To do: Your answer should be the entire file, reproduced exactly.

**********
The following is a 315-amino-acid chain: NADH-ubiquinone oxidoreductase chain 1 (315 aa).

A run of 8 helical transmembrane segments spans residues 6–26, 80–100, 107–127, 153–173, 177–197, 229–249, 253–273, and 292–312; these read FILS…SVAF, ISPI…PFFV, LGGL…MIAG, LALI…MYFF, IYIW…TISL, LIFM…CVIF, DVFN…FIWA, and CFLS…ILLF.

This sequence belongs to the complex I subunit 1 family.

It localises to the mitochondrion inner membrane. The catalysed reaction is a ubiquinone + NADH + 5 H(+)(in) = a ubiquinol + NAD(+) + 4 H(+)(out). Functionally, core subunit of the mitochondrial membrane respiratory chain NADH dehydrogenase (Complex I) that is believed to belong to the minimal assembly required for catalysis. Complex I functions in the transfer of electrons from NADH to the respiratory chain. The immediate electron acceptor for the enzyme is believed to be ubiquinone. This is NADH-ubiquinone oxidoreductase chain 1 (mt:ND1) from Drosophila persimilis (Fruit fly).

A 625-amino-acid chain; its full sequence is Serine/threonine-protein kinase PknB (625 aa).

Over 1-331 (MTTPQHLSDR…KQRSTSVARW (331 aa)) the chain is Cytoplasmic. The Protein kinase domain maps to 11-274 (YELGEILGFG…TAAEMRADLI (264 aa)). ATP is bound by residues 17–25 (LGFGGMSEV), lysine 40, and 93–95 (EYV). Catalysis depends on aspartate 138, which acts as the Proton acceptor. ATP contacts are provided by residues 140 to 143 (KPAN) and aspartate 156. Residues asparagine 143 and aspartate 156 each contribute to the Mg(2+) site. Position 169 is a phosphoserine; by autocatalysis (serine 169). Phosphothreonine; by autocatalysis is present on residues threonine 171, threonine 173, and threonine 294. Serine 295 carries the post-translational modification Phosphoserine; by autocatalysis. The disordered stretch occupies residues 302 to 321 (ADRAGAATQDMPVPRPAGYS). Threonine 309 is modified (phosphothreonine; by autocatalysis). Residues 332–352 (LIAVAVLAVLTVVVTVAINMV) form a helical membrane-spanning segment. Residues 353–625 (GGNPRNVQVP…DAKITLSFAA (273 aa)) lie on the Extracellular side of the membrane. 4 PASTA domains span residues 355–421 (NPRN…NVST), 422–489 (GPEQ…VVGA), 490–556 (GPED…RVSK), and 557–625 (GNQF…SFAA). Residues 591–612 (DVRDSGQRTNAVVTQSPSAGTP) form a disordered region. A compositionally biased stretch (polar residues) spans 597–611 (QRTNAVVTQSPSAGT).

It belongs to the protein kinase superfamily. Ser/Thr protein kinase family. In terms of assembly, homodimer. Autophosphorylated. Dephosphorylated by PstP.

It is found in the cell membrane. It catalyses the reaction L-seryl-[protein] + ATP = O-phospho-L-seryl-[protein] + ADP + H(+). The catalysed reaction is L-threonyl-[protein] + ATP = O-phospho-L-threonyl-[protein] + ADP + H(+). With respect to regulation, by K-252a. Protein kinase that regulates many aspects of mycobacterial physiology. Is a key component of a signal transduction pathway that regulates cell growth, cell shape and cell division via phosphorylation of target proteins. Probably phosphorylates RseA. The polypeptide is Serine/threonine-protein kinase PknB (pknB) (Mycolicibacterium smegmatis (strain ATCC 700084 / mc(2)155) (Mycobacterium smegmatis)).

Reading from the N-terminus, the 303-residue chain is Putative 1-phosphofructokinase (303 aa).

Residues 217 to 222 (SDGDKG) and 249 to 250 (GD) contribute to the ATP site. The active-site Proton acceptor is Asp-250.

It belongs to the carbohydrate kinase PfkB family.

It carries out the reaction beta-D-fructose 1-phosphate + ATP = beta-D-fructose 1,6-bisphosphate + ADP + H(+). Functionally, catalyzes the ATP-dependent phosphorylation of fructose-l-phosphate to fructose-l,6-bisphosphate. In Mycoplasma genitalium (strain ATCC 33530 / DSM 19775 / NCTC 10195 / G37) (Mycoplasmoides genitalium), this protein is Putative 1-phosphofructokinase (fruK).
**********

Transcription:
The following is a 315-amino-acid chain: NADH-ubiquinone oxidoreductase chain 1 (315 aa).

A run of 8 helical transmembrane segments spans residues 6–26, 80–100, 107–127, 153–173, 177–197, 229–249, 253–273, and 292–312; these read FILS…SVAF, ISPI…PFFV, LGGL…MIAG, LALI…MYFF, IYIW…TISL, LIFM…CVIF, DVFN…FIWA, and CFLS…ILLF.

This sequence belongs to the complex I subunit 1 family.

It localises to the mitochondrion inner membrane. The catalysed reaction is a ubiquinone + NADH + 5 H(+)(in) = a ubiquinol + NAD(+) + 4 H(+)(out). Functionally, core subunit of the mitochondrial membrane respiratory chain NADH dehydrogenase (Complex I) that is believed to belong to the minimal assembly required for catalysis. Complex I functions in the transfer of electrons from NADH to the respiratory chain. The immediate electron acceptor for the enzyme is believed to be ubiquinone. This is NADH-ubiquinone oxidoreductase chain 1 (mt:ND1) from Drosophila persimilis (Fruit fly).

A 625-amino-acid chain; its full sequence is Serine/threonine-protein kinase PknB (625 aa).

Over 1-331 (MTTPQHLSDR…KQRSTSVARW (331 aa)) the chain is Cytoplasmic. The Protein kinase domain maps to 11-274 (YELGEILGFG…TAAEMRADLI (264 aa)). ATP is bound by residues 17–25 (LGFGGMSEV), lysine 40, and 93–95 (EYV). Catalysis depends on aspartate 138, which acts as the Proton acceptor. ATP contacts are provided by residues 140 to 143 (KPAN) and aspartate 156. Residues asparagine 143 and aspartate 156 each contribute to the Mg(2+) site. Position 169 is a phosphoserine; by autocatalysis (serine 169). Phosphothreonine; by autocatalysis is present on residues threonine 171, threonine 173, and threonine 294. Serine 295 carries the post-translational modification Phosphoserine; by autocatalysis. The disordered stretch occupies residues 302 to 321 (ADRAGAATQDMPVPRPAGYS). Threonine 309 is modified (phosphothreonine; by autocatalysis). Residues 332–352 (LIAVAVLAVLTVVVTVAINMV) form a helical membrane-spanning segment. Residues 353–625 (GGNPRNVQVP…DAKITLSFAA (273 aa)) lie on the Extracellular side of the membrane. 4 PASTA domains span residues 355–421 (NPRN…NVST), 422–489 (GPEQ…VVGA), 490–556 (GPED…RVSK), and 557–625 (GNQF…SFAA). Residues 591–612 (DVRDSGQRTNAVVTQSPSAGTP) form a disordered region. A compositionally biased stretch (polar residues) spans 597–611 (QRTNAVVTQSPSAGT).

It belongs to the protein kinase superfamily. Ser/Thr protein kinase family. In terms of assembly, homodimer. Autophosphorylated. Dephosphorylated by PstP.

It is found in the cell membrane. It catalyses the reaction L-seryl-[protein] + ATP = O-phospho-L-seryl-[protein] + ADP + H(+). The catalysed reaction is L-threonyl-[protein] + ATP = O-phospho-L-threonyl-[protein] + ADP + H(+). With respect to regulation, by K-252a. Protein kinase that regulates many aspects of mycobacterial physiology. Is a key component of a signal transduction pathway that regulates cell growth, cell shape and cell division via phosphorylation of target proteins. Probably phosphorylates RseA. The polypeptide is Serine/threonine-protein kinase PknB (pknB) (Mycolicibacterium smegmatis (strain ATCC 700084 / mc(2)155) (Mycobacterium smegmatis)).

Reading from the N-terminus, the 303-residue chain is Putative 1-phosphofructokinase (303 aa).

Residues 217 to 222 (SDGDKG) and 249 to 250 (GD) contribute to the ATP site. The active-site Proton acceptor is Asp-250.

It belongs to the carbohydrate kinase PfkB family.

It carries out the reaction beta-D-fructose 1-phosphate + ATP = beta-D-fructose 1,6-bisphosphate + ADP + H(+). Functionally, catalyzes the ATP-dependent phosphorylation of fructose-l-phosphate to fructose-l,6-bisphosphate. In Mycoplasma genitalium (strain ATCC 33530 / DSM 19775 / NCTC 10195 / G37) (Mycoplasmoides genitalium), this protein is Putative 1-phosphofructokinase (fruK).